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New York Community Bancorp: Ready to Rise

April 19, 2012 | About:
In 2008, banks across the country took a huge hit. The good news is found in medium-to-small banks. Not only have local banks started to appeal more to the general public, but they also likely started with more fiscally responsible practices in the first place. New York Community Bancorp (NYB) has a history of safe fiscal responsibility and they are on the right side of history to do well going forward.

The popular protesting that started last year haled from New York City. Thousands of people turned out to protest what they called the real criminals. Big banks like Bank of America (BAC) and Chase Bank, among others, were maligned as the evil corporations that crashed the economy and then got a huge bailout in tax dollars. As a result, in the New York area the popularity of other banks grew. The rally cry started with “move your money” in the hopes that enough people would ditch the bad-guy banks for local better-guys – banks that really cared about the people that they served.

Bank of America doesn’t want you to know this, but it worked. A lot of people closed their accounts with bigger banks, and the local banks around the tri-state area saw an up-tick in business. But it has to be a big secret – nobody wants you to think that those protesters have any power, especially not over the finances of too-big-to-fail banks like Bank of America and Chase Bank. And the protesting is not over. Big plans are in the works for this coming spring. When the weather gets better, we’re going to see more activity that will benefit New York Community Bank (HAVNP).

New York Community Bank bounced back from the 2008 downfall better than many of its competitors. Net income in 2007 was less than $300 million, in 2008 it dropped to less than $100 million. But in 2009, they recorded $400 million in net profits, almost $550 million in 2010, and just under $500 million in 2011. Not too shabby. They can demonstrate the kind of stability in earnings that serious investors look for, and they are getting some attention for their success.

New York Community Bank is not a huge company, and the history is fairly short. It was founded in 1993 but has grown quickly over the last two decades, numbering 241 branches in five states. They have branches all across the tri-state area, a total of 34 branches just in New York City, Westchester County, and on Long Island, and claim to be the 21st largest bank in the country. Atlantic Bank is one of their brands, as are local branch brands like Queens County Savings Bank, Richmond County Savings Bank and Garden State Community Bank. They even have branches in Ohio, Florida and Arizona.

Their size, location and politics lined them up perfectly to be a better alternative to the big bad banks. They specialize in multi-family loans in New York City, and they even claim to emphasize apartment buildings that feature below-market rents. Clearly, New York Community Bank is a good guy.

The top reasons to invest are obvious ones. First, New York Community Bank has demonstrated that they have consistent and resilient earnings power, as mentioned above. Second, they seem to have a competitive advantage in their ability to collect a respectable return on equity and debt.

They outperform their closest competitors in this particular category. Hudson City Bankcorp (HCBK) has seen a 15% negative return on equity with a 4% average return, with a 9.9 times leverage ratio, and their last quarter numbers are not encouraging at all. New York Community Bank has a five-year average return on equity of 7%, with a 9% return on equity, with just a 7.6 times leverage ratio. First Niagara Financial Group (FNFG) and People’s United Financial (PBCT) both show at 5% or less, with 6.8 times and 5.3 times leverage ratio, respectively. First Niagara has been showing some potential growth, but they’ve also been hit with forced sales due to the late 2011 anti-trust agreement with the U.S. Justice Dept. People’s is looking at dim performance relative to estimates, and their investment strategies do not hold up the way New York Community’s have.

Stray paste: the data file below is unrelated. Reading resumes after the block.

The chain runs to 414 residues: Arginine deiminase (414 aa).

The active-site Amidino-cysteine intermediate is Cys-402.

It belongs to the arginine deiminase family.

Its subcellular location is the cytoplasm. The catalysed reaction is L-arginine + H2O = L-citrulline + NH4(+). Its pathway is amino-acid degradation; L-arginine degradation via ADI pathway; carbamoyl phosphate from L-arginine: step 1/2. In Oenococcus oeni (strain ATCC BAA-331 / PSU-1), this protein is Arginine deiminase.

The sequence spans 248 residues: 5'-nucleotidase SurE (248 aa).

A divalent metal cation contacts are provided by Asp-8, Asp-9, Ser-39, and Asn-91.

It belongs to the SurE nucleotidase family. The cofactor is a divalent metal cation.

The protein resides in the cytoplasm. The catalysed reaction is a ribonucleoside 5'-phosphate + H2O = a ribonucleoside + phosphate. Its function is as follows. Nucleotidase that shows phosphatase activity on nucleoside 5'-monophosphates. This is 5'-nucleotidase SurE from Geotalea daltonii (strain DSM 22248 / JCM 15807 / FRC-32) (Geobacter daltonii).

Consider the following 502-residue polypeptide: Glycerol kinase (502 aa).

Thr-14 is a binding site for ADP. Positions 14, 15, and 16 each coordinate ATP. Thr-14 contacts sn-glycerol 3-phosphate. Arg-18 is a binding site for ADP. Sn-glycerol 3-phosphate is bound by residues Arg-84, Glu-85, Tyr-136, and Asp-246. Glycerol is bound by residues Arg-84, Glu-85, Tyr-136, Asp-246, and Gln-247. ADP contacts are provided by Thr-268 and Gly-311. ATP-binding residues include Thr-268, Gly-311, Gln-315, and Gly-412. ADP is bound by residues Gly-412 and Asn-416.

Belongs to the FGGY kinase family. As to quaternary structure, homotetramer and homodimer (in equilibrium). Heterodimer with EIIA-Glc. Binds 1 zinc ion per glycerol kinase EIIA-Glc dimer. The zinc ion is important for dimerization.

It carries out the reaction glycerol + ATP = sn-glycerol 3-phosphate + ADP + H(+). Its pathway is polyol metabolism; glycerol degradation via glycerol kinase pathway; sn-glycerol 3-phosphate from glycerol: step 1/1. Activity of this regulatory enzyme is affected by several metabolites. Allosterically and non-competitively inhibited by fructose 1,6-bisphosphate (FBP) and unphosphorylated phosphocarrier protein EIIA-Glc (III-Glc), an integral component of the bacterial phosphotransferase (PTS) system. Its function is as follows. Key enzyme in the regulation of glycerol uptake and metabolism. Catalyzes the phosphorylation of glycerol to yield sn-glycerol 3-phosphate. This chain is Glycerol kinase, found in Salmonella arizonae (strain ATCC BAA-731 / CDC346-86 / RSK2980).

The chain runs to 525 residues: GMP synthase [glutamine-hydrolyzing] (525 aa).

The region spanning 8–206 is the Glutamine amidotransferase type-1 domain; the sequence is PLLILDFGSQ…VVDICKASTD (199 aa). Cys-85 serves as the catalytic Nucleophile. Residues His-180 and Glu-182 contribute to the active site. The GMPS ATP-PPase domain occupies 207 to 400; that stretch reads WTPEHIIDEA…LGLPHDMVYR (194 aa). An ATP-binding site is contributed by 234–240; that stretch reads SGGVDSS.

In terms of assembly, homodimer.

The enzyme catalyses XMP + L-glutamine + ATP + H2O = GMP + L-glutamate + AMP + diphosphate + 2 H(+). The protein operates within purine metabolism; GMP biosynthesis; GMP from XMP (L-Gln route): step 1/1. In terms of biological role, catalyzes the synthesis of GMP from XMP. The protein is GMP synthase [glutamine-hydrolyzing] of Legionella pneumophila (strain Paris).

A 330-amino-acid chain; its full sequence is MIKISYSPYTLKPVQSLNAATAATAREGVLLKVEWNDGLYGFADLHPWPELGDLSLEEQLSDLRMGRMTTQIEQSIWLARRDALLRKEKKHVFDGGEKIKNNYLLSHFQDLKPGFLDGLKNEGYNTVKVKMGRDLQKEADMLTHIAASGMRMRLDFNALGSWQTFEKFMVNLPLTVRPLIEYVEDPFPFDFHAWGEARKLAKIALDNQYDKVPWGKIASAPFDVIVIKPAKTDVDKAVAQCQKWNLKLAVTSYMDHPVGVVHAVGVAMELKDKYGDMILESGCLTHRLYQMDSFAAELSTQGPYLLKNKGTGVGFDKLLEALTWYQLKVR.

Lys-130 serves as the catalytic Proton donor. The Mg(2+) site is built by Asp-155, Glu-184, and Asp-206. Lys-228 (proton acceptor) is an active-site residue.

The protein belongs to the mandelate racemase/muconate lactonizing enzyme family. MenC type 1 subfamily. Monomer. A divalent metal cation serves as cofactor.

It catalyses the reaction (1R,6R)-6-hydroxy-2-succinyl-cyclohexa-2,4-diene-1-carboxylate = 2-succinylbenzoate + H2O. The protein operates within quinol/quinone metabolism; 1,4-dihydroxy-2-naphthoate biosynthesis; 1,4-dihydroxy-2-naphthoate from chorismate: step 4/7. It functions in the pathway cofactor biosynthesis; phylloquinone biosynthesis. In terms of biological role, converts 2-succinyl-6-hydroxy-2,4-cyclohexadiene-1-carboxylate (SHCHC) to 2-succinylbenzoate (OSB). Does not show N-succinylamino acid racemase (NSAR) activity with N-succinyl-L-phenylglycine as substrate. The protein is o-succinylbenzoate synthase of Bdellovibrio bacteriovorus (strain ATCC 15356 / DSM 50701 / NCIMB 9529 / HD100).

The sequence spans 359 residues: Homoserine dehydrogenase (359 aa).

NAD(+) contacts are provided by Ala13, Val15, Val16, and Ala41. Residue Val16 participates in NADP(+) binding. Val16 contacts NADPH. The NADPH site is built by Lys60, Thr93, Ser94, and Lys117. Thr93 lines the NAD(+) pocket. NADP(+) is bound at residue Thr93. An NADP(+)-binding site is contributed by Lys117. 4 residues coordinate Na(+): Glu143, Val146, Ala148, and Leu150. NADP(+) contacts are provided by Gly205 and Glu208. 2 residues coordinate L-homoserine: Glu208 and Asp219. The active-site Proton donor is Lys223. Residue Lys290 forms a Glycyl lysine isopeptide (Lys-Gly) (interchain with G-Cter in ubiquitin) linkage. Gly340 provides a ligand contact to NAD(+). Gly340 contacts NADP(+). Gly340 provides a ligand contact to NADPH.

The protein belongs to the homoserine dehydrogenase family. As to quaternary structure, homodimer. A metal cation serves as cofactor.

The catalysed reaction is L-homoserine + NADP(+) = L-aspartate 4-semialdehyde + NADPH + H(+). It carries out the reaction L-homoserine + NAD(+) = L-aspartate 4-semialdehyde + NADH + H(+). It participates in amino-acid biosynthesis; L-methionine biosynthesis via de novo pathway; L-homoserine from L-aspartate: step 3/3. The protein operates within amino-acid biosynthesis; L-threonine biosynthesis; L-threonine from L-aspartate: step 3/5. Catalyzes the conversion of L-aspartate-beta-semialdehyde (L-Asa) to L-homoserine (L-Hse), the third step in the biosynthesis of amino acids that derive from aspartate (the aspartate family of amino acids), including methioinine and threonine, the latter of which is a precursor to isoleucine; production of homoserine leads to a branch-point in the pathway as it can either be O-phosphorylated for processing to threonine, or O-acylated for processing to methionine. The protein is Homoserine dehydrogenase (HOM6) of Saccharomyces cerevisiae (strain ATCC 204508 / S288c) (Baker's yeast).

And the last Buffett categories? Well, Buffett likes secure and dependable management, without a lot of shifting and posturing. The CEO of New York Community Bank has been in his position since 1993 when the bank was founded. Buffett is also wary of anything tech and has been in banks for some time. He is both a Wells Fargo and Bank of America preferred shares investor. Naturally, technology didn’t take them down – banking itself did the job.

New York Community Bank is a relatively safe and steady stock to buy. They are currently hovering between $12 and $13 per share, at almost 3.5 million shares. On the whole, they may look like any other medium-sized bank, chopping away and managing to convert their efforts into profits. But I think that they are poised to do especially well in 2012.

If the fall of 2011 was any indicator at all, we are going to see a fitful spring and summer in the world of the big banks, which means small and medium-sized banks, especially in the New York area, are going to benefit. New York Community Bank is a good investment, and the stock price is only going to go up over the next few months.

About the author:

StockCroc
I'm mostly interested in income investing using dividends, preferred stocks and other debt instruments, and pair trading.

I fundamentally analyze every business from the top down.

In my personal life, I have a strong Jewish faith and enjoy playing Scrabble and entrepreneurship.

Visit StockCroc's Website


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